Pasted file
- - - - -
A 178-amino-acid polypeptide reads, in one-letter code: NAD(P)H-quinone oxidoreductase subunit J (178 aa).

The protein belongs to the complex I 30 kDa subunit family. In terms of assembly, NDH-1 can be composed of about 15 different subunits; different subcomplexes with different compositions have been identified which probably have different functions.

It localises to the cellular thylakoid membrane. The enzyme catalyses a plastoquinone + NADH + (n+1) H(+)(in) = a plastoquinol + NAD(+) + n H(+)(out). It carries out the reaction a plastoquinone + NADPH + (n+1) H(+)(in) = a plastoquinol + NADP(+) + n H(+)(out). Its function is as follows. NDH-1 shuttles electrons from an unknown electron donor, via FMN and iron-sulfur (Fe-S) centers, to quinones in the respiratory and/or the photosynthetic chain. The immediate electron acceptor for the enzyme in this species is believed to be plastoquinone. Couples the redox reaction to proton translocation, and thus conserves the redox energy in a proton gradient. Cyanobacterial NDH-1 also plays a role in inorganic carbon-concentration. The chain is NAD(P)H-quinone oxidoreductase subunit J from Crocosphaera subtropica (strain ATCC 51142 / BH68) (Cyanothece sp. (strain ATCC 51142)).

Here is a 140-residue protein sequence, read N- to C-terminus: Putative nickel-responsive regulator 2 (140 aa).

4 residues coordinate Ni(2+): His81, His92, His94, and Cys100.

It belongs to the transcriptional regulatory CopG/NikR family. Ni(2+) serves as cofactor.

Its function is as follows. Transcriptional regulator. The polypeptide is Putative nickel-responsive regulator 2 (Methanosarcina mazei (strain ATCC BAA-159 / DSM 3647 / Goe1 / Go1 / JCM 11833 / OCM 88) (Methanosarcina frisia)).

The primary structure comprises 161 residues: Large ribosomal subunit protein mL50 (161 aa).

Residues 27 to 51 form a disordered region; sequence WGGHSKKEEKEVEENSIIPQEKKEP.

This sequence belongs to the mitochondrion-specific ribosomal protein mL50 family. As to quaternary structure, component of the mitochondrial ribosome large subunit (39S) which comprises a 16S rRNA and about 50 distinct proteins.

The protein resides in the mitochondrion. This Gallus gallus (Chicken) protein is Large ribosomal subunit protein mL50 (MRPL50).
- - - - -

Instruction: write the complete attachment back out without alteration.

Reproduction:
A 178-amino-acid polypeptide reads, in one-letter code: NAD(P)H-quinone oxidoreductase subunit J (178 aa).

The protein belongs to the complex I 30 kDa subunit family. In terms of assembly, NDH-1 can be composed of about 15 different subunits; different subcomplexes with different compositions have been identified which probably have different functions.

It localises to the cellular thylakoid membrane. The enzyme catalyses a plastoquinone + NADH + (n+1) H(+)(in) = a plastoquinol + NAD(+) + n H(+)(out). It carries out the reaction a plastoquinone + NADPH + (n+1) H(+)(in) = a plastoquinol + NADP(+) + n H(+)(out). Its function is as follows. NDH-1 shuttles electrons from an unknown electron donor, via FMN and iron-sulfur (Fe-S) centers, to quinones in the respiratory and/or the photosynthetic chain. The immediate electron acceptor for the enzyme in this species is believed to be plastoquinone. Couples the redox reaction to proton translocation, and thus conserves the redox energy in a proton gradient. Cyanobacterial NDH-1 also plays a role in inorganic carbon-concentration. The chain is NAD(P)H-quinone oxidoreductase subunit J from Crocosphaera subtropica (strain ATCC 51142 / BH68) (Cyanothece sp. (strain ATCC 51142)).

Here is a 140-residue protein sequence, read N- to C-terminus: Putative nickel-responsive regulator 2 (140 aa).

4 residues coordinate Ni(2+): His81, His92, His94, and Cys100.

It belongs to the transcriptional regulatory CopG/NikR family. Ni(2+) serves as cofactor.

Its function is as follows. Transcriptional regulator. The polypeptide is Putative nickel-responsive regulator 2 (Methanosarcina mazei (strain ATCC BAA-159 / DSM 3647 / Goe1 / Go1 / JCM 11833 / OCM 88) (Methanosarcina frisia)).

The primary structure comprises 161 residues: Large ribosomal subunit protein mL50 (161 aa).

Residues 27 to 51 form a disordered region; sequence WGGHSKKEEKEVEENSIIPQEKKEP.

This sequence belongs to the mitochondrion-specific ribosomal protein mL50 family. As to quaternary structure, component of the mitochondrial ribosome large subunit (39S) which comprises a 16S rRNA and about 50 distinct proteins.

The protein resides in the mitochondrion. This Gallus gallus (Chicken) protein is Large ribosomal subunit protein mL50 (MRPL50).